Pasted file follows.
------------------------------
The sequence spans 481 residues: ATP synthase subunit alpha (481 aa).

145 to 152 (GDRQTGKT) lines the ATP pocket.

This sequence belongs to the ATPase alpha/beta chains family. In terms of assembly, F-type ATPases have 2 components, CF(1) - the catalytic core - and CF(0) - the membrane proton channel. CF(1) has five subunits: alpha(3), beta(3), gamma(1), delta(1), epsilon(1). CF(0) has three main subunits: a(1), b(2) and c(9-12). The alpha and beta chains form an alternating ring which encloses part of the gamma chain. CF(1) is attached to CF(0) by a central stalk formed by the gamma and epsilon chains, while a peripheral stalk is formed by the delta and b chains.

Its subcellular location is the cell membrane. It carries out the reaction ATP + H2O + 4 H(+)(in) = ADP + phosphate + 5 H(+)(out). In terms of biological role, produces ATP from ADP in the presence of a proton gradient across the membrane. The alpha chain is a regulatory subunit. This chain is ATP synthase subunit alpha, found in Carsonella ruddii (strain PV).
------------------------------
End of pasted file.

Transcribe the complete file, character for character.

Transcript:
The sequence spans 481 residues: ATP synthase subunit alpha (481 aa).

145 to 152 (GDRQTGKT) lines the ATP pocket.

This sequence belongs to the ATPase alpha/beta chains family. In terms of assembly, F-type ATPases have 2 components, CF(1) - the catalytic core - and CF(0) - the membrane proton channel. CF(1) has five subunits: alpha(3), beta(3), gamma(1), delta(1), epsilon(1). CF(0) has three main subunits: a(1), b(2) and c(9-12). The alpha and beta chains form an alternating ring which encloses part of the gamma chain. CF(1) is attached to CF(0) by a central stalk formed by the gamma and epsilon chains, while a peripheral stalk is formed by the delta and b chains.

Its subcellular location is the cell membrane. It carries out the reaction ATP + H2O + 4 H(+)(in) = ADP + phosphate + 5 H(+)(out). In terms of biological role, produces ATP from ADP in the presence of a proton gradient across the membrane. The alpha chain is a regulatory subunit. This chain is ATP synthase subunit alpha, found in Carsonella ruddii (strain PV).